The 2010 Monitoring the Future Survey was released today and found that marijuana use among high-school students is up slightly, with 21.4 percent of high school seniors using marijuana in the last month. The survey queries 50,000 eighth, 10th and 12th graders about their drug use and their attitudes toward illicit drugs.
White House Drug Czar Gil Kerlikowske is attributing the increase in young people using marijuana on the decreasing perception of the harm of marijuana and that teenagers are starting to think marijuana is medicine. “If young people don’t perceive that marijuana is dangerous or of any concern, it usually means that there’ll be an uptick in the number of kids who are using it,” Kerlikowske told ABC News Radio.
Bill Piper, director of national affairs for the Drug Policy Alliance, released the following statement:
“Opponents of any change in America’s failed drug policies always throw out the myth that talking about reform sends a dangerous message to teens. Fifteen states (plus Washington, D.C.) have legalized marijuana for medical use and 13 states have decriminalized marijuana for personal use. Decades of research have consistently demonstrated that marijuana use rates in those states go up and down at roughly the same rates as in other states.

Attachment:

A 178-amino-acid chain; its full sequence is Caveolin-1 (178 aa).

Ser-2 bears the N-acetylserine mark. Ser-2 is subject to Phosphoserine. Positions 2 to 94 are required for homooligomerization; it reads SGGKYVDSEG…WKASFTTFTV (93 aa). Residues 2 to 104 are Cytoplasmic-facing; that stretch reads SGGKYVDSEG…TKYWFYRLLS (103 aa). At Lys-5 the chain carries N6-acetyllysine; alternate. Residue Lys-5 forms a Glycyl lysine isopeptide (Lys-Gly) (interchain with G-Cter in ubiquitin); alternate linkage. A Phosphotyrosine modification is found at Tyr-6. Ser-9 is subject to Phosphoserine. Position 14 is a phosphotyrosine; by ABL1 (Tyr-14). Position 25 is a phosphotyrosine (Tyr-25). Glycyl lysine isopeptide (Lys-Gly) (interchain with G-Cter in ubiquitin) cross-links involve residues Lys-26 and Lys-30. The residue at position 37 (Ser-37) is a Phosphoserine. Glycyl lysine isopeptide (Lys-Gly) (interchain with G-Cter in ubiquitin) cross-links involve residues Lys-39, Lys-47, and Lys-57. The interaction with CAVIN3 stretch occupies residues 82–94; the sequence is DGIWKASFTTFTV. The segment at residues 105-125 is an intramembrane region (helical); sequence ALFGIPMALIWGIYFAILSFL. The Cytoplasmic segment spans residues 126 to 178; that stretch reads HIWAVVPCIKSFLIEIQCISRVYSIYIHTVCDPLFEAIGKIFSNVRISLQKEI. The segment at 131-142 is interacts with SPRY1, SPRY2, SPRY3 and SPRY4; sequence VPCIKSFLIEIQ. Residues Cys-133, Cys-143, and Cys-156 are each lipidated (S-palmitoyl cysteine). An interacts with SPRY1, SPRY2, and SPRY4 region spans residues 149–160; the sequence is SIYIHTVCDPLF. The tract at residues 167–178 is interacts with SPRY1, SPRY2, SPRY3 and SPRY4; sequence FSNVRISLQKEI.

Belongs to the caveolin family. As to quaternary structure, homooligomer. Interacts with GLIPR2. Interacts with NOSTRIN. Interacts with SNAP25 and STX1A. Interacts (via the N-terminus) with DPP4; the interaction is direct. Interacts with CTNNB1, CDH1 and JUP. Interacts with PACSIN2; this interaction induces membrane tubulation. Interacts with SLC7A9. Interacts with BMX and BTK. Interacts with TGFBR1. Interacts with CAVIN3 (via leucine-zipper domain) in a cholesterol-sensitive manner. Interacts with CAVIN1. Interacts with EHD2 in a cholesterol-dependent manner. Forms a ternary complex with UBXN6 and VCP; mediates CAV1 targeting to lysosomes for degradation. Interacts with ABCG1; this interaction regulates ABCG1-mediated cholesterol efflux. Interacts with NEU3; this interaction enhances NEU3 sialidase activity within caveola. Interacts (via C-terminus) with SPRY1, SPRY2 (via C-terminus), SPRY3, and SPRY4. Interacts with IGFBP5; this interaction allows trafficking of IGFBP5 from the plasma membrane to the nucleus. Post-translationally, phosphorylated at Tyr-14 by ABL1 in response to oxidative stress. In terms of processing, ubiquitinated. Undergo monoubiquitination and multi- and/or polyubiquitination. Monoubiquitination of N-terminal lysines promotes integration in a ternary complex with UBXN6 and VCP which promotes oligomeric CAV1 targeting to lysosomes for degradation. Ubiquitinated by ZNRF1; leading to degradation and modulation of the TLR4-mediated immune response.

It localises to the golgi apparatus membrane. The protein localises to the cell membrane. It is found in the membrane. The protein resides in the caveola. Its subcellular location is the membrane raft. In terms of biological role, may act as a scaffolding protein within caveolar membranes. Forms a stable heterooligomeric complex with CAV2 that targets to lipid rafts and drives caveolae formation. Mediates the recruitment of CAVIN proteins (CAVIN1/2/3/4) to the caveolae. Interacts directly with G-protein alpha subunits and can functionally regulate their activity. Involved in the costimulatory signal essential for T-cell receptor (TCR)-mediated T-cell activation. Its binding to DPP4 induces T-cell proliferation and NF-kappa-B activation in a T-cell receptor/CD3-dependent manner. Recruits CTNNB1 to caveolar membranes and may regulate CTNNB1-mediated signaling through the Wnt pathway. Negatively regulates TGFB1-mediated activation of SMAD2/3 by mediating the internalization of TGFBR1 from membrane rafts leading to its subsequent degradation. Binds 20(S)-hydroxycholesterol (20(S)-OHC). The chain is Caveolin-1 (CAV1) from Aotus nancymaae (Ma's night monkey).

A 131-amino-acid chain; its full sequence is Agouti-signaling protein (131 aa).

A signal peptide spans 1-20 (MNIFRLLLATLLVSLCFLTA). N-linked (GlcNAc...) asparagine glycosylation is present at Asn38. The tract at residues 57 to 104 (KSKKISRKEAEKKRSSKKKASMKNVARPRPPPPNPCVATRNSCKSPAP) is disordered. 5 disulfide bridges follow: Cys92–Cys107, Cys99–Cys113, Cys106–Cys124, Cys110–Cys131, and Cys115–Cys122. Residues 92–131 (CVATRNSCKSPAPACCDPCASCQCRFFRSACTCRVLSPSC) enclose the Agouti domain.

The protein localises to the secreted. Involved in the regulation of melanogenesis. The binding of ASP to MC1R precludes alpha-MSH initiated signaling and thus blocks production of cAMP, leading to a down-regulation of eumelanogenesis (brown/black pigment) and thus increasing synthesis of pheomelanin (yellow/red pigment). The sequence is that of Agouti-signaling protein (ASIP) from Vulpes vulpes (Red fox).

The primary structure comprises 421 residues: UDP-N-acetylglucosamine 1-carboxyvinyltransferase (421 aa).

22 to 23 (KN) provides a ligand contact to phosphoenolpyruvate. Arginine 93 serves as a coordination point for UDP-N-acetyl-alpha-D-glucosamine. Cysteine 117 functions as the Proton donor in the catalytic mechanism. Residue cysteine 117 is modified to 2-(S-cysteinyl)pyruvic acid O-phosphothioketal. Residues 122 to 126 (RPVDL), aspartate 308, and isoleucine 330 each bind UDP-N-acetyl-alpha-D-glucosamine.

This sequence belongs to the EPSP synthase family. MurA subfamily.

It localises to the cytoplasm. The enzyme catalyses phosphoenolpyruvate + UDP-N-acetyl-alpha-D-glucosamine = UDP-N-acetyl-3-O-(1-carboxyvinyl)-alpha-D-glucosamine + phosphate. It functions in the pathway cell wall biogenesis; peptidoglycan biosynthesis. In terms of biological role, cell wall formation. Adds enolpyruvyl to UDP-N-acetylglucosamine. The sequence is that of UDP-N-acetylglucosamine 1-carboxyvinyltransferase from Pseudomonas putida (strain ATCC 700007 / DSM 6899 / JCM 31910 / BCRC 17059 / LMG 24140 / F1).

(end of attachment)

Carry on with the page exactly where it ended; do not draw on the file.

The truth is that drug use rates fluctuate all the time and this fluctuation rarely has anything to do with what politicians are debating. Studies around the world have found that the relative harshness of drug laws matters surprisingly little. After all, rates of illegal drug use in the United States are higher than those in Europe, despite our more punitive policies.
Look at U.S. tobacco policy. Both teen and adult tobacco use is at record lows and we are achieving that without criminalization and mass arrests. And because it is legal the government can control, regulate and tax it – unlike marijuana or other prohibited drugs.
The U.S. made almost 860,000 arrests for marijuana last year, including 760,000 arrests for mere possession, yet teen marijuana use is on the rise. The moral of this story is that a public health approach and honest drug education works — and criminalization doesn’t.”